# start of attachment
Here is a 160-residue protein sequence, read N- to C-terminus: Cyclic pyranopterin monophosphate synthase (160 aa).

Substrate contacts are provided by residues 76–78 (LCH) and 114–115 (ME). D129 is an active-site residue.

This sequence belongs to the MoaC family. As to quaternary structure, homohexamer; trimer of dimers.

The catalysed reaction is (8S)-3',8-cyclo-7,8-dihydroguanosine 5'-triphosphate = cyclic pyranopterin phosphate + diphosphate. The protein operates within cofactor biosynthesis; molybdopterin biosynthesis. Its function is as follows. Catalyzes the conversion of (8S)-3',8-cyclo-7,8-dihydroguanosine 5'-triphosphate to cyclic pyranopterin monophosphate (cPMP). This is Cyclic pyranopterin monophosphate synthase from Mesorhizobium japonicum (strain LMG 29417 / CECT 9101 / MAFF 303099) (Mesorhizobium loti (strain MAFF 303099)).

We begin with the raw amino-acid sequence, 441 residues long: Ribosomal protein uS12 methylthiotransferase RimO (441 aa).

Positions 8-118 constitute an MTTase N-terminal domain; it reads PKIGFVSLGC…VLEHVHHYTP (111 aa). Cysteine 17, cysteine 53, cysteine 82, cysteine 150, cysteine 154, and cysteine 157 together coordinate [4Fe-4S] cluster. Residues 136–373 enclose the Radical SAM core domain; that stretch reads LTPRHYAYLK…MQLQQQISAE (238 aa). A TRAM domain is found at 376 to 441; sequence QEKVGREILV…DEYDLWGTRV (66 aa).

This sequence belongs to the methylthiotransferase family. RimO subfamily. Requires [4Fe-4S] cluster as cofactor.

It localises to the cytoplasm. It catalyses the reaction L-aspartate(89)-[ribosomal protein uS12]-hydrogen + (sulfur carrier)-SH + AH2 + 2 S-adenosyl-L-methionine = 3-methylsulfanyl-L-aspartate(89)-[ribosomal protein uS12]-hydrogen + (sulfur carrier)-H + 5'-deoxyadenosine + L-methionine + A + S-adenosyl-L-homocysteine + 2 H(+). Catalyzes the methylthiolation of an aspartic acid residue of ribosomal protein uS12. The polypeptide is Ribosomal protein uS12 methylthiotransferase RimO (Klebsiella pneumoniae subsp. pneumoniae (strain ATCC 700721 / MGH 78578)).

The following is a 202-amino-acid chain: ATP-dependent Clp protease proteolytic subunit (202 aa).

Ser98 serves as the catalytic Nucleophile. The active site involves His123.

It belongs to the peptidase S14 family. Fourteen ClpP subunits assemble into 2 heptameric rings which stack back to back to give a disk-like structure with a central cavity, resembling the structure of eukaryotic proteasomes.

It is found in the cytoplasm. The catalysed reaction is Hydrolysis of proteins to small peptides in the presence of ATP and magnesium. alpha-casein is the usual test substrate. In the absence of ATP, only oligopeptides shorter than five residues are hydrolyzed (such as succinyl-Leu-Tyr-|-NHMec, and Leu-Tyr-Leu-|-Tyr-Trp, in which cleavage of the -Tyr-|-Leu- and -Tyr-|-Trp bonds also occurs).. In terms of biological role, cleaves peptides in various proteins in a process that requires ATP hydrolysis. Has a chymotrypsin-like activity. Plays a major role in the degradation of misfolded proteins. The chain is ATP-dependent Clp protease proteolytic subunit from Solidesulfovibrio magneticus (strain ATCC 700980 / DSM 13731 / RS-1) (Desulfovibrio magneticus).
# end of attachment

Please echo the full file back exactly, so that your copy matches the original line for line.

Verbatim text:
Here is a 160-residue protein sequence, read N- to C-terminus: Cyclic pyranopterin monophosphate synthase (160 aa).

Substrate contacts are provided by residues 76–78 (LCH) and 114–115 (ME). D129 is an active-site residue.

This sequence belongs to the MoaC family. As to quaternary structure, homohexamer; trimer of dimers.

The catalysed reaction is (8S)-3',8-cyclo-7,8-dihydroguanosine 5'-triphosphate = cyclic pyranopterin phosphate + diphosphate. The protein operates within cofactor biosynthesis; molybdopterin biosynthesis. Its function is as follows. Catalyzes the conversion of (8S)-3',8-cyclo-7,8-dihydroguanosine 5'-triphosphate to cyclic pyranopterin monophosphate (cPMP). This is Cyclic pyranopterin monophosphate synthase from Mesorhizobium japonicum (strain LMG 29417 / CECT 9101 / MAFF 303099) (Mesorhizobium loti (strain MAFF 303099)).

We begin with the raw amino-acid sequence, 441 residues long: Ribosomal protein uS12 methylthiotransferase RimO (441 aa).

Positions 8-118 constitute an MTTase N-terminal domain; it reads PKIGFVSLGC…VLEHVHHYTP (111 aa). Cysteine 17, cysteine 53, cysteine 82, cysteine 150, cysteine 154, and cysteine 157 together coordinate [4Fe-4S] cluster. Residues 136–373 enclose the Radical SAM core domain; that stretch reads LTPRHYAYLK…MQLQQQISAE (238 aa). A TRAM domain is found at 376 to 441; sequence QEKVGREILV…DEYDLWGTRV (66 aa).

This sequence belongs to the methylthiotransferase family. RimO subfamily. Requires [4Fe-4S] cluster as cofactor.

It localises to the cytoplasm. It catalyses the reaction L-aspartate(89)-[ribosomal protein uS12]-hydrogen + (sulfur carrier)-SH + AH2 + 2 S-adenosyl-L-methionine = 3-methylsulfanyl-L-aspartate(89)-[ribosomal protein uS12]-hydrogen + (sulfur carrier)-H + 5'-deoxyadenosine + L-methionine + A + S-adenosyl-L-homocysteine + 2 H(+). Catalyzes the methylthiolation of an aspartic acid residue of ribosomal protein uS12. The polypeptide is Ribosomal protein uS12 methylthiotransferase RimO (Klebsiella pneumoniae subsp. pneumoniae (strain ATCC 700721 / MGH 78578)).

The following is a 202-amino-acid chain: ATP-dependent Clp protease proteolytic subunit (202 aa).

Ser98 serves as the catalytic Nucleophile. The active site involves His123.

It belongs to the peptidase S14 family. Fourteen ClpP subunits assemble into 2 heptameric rings which stack back to back to give a disk-like structure with a central cavity, resembling the structure of eukaryotic proteasomes.

It is found in the cytoplasm. The catalysed reaction is Hydrolysis of proteins to small peptides in the presence of ATP and magnesium. alpha-casein is the usual test substrate. In the absence of ATP, only oligopeptides shorter than five residues are hydrolyzed (such as succinyl-Leu-Tyr-|-NHMec, and Leu-Tyr-Leu-|-Tyr-Trp, in which cleavage of the -Tyr-|-Leu- and -Tyr-|-Trp bonds also occurs).. In terms of biological role, cleaves peptides in various proteins in a process that requires ATP hydrolysis. Has a chymotrypsin-like activity. Plays a major role in the degradation of misfolded proteins. The chain is ATP-dependent Clp protease proteolytic subunit from Solidesulfovibrio magneticus (strain ATCC 700980 / DSM 13731 / RS-1) (Desulfovibrio magneticus).